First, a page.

“Helen Simpson is a key voice for our time.” —The Times
A new collection of stories—dazzling, poignant, wickedly funny, and highly addictive—by the internationally acclaimed writer whose work The Times (London) calls “dangerously close to perfection.” These thirteen stories brilliantly focus on aspects of contemporary living and unerringly capture a generation, a type, a social class, a pattern of behavior. They give us the small detail that reveals large secrets and summons up the inner stresses of our lives (“It is a blissful relief to turn to the coolness and clarity of Helen Simpson . . . She is, to my mind, the best short story writer now working in English” —Ed Crooks, Financial Times). Whether her subject is single women or wives in stages of midlife-ery, marriage or motherhood, youth, young love, homework, or history, Simpson writes near to the bone and close to the heart.
In one story, a squirrel trapped under a dustbin lid in the back garden vanishes, and a woman’s marriage is revealed in the process . . . In another, a young woman on her way for an MRI reflects on new love, electromagnetism, and Sherlock Holmes, and afterward goes to a museum and finds herself wanting to escape into one of the paintings.
And in the title story, two men on a flight from London to Chicago—one an elderly scientist, the other a businessman upgraded to first class—discuss climate change and what flying is doing to “our shrunken planet,” this while the “in-flight entertainment” shows the crop-duster scene from Hitchcock’s North by Northwest. When a passenger in the seat across the aisle suddenly becomes ill and dies, the plane is forced to land in Goose Bay, Labrador, to the utter frustration of the two men. In the story’s moment of reckoning, one of the men, furious at the delay, says to the other, “I don’t care about you. You don’t care about me. We don’t care about him [the deceased passenger]. We all know how to put ourselves first, and that’s what makes the world go round.”
These darkly comic, brave, and, says The Guardian, “deeply unsentimental” stories brilliantly evoke life’s truest sensations—love, pain, joy, and grief—and give us, with precision and complex economy, a shrewd and painfully true glimpse into our dizzying 3-D age.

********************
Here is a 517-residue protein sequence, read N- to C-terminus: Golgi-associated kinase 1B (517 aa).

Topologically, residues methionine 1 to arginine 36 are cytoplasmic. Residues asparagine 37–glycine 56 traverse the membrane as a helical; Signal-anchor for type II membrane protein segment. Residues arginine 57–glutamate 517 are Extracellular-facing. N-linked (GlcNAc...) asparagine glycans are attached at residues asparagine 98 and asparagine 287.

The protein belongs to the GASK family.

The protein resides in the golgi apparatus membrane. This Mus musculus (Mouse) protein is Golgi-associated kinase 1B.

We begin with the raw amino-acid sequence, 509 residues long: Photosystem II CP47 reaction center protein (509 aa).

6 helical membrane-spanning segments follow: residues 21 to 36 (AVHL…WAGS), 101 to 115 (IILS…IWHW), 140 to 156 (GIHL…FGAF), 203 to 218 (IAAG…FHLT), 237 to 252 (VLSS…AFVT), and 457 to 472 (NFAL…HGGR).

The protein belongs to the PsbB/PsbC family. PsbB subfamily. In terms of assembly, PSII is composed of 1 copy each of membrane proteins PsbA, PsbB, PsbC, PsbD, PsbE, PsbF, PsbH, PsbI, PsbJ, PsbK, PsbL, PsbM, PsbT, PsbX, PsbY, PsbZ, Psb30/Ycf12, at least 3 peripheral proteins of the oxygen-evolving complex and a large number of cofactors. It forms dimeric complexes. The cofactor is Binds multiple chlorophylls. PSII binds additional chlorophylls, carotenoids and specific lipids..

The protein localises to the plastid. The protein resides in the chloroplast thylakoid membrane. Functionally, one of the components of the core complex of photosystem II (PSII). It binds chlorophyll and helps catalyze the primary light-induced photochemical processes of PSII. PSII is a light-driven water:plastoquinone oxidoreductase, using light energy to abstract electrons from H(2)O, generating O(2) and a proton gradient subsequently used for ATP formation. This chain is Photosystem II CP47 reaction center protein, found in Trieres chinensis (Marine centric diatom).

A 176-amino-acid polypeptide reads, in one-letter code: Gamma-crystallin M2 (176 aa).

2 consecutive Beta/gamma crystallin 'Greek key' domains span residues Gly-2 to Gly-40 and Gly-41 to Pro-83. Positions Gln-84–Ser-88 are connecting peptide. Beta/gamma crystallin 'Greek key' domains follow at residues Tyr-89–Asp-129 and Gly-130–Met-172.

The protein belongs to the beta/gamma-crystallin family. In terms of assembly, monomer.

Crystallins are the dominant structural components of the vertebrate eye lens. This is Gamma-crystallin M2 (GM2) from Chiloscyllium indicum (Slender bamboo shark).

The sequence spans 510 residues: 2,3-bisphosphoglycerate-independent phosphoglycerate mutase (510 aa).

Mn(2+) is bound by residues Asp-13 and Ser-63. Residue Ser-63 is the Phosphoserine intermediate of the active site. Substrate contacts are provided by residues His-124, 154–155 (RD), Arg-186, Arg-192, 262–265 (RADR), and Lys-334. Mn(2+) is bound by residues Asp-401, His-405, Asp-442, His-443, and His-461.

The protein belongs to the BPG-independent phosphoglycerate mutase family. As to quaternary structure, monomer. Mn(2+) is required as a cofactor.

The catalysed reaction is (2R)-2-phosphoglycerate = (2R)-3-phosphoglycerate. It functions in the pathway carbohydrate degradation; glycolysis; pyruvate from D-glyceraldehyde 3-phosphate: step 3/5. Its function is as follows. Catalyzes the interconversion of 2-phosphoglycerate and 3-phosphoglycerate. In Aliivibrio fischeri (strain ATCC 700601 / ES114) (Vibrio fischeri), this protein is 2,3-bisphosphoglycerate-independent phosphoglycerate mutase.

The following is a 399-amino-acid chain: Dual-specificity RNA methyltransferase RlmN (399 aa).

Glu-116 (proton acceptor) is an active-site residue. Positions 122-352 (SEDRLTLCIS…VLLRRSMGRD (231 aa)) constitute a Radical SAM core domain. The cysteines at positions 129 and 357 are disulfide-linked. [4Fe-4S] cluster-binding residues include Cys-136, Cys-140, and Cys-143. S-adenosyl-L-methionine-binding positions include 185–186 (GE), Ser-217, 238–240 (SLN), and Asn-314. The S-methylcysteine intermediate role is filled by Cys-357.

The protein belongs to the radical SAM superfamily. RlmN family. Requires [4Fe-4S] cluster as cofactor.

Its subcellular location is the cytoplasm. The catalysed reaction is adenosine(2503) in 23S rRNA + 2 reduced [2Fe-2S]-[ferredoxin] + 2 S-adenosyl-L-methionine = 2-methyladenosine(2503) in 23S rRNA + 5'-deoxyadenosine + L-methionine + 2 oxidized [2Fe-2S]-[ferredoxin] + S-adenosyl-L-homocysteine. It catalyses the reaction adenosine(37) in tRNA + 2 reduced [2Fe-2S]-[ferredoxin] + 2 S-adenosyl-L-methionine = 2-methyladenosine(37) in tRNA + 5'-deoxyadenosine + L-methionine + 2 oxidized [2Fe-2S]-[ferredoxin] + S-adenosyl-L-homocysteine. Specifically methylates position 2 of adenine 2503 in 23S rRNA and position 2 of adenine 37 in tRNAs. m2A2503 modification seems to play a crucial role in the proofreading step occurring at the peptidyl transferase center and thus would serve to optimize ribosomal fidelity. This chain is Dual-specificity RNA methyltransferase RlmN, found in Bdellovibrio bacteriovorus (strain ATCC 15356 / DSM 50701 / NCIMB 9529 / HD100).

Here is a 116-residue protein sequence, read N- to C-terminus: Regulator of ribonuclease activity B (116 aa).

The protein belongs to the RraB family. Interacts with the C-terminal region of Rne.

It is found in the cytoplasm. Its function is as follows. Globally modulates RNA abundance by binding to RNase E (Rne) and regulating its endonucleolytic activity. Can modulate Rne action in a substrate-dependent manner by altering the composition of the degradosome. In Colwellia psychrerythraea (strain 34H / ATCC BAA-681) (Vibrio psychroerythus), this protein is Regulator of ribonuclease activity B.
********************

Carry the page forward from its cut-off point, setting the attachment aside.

Helen Simpson is the author of four previous collections of short stories—Getting a Life, Four Bare Legs in a Bed (winner of the Somerset Maugham Award), Dear George, and In the Driver’s Seat—as well as one novel, Flesh and Grass. She is the recipient of the E. M. Forster Award from the American Academy of Arts and Letters.
From our Q&A with the author:
Q: Climate change is a theme that runs through many of the stories in In-Flight Entertainment. Was this a conscious decision on your part, or did the environmental themes develop within each story organically?
A: No, I don’t think it was a conscious decision, and I know I’m not interested in writing polemic (my view being, Why would anyone want to know my views on climate change? They’re no more illuminating than anyone else’s!). But it’s always enjoyable when you’re writing to zoom in on what’s currently uncomfortable, and I’d noticed that one such usefully touchy subject now is whether we ought to cut back on air travel for the sake of the future. This suggestion never fails to annoy. That’s what started me off, I think; then, over several years, I found myself returning to the subject from different angles, treating it as a love story, a dramatic monologue, a satirical comedy, a sales pitch and a dystopian diary. They’re all here in this collection.
Interestingly enough, the short story form is particularly good for uncomfortable or edgy subjects like this because it doesn’t allow you to sink down or lose yourself. When you read a novel, it feels natural to hand yourself over and suspend your critical faculties—you’re lulled and dulled as (on the whole) less is demanded of you. Whereas reading a short story you have to stay alert; it’s more of a performance. Ideal for an awkward theme like climate change…
Q: In a discussion of your previous collection, you wrote that the only rule you’d been able to come up with for short stories is: “Something’s got to happen but not too much.” Do you still find this to be true? Do readers ever write to you wanting to know what happened next to the characters in a story?
A: Yes, I think that still holds true for me. It’s almost impossible to lay down the law about the short story form because it’s capable of such variety. That’s also why story collections are harder to sell, of course—because of their very variousness they’re far more difficult to describe or review than novels. With a collection of stories of varied tone and voices and different subject areas, how is it possible to sum it up in a few words?
And yes, readers have occasionally asked about what happens next to the characters in a particular story. The simple answer is: I don’t know.
One of Katherine Mansfield’s most anthologized stories is ‘The Daughters of the Late Colonel,’ and at one point she commented, “Even dear old [Thomas] Hardy told me to write more about those sisters. As if there was any more to say!” It’s lightness of touch you’re after as well as power.
(…read the rest)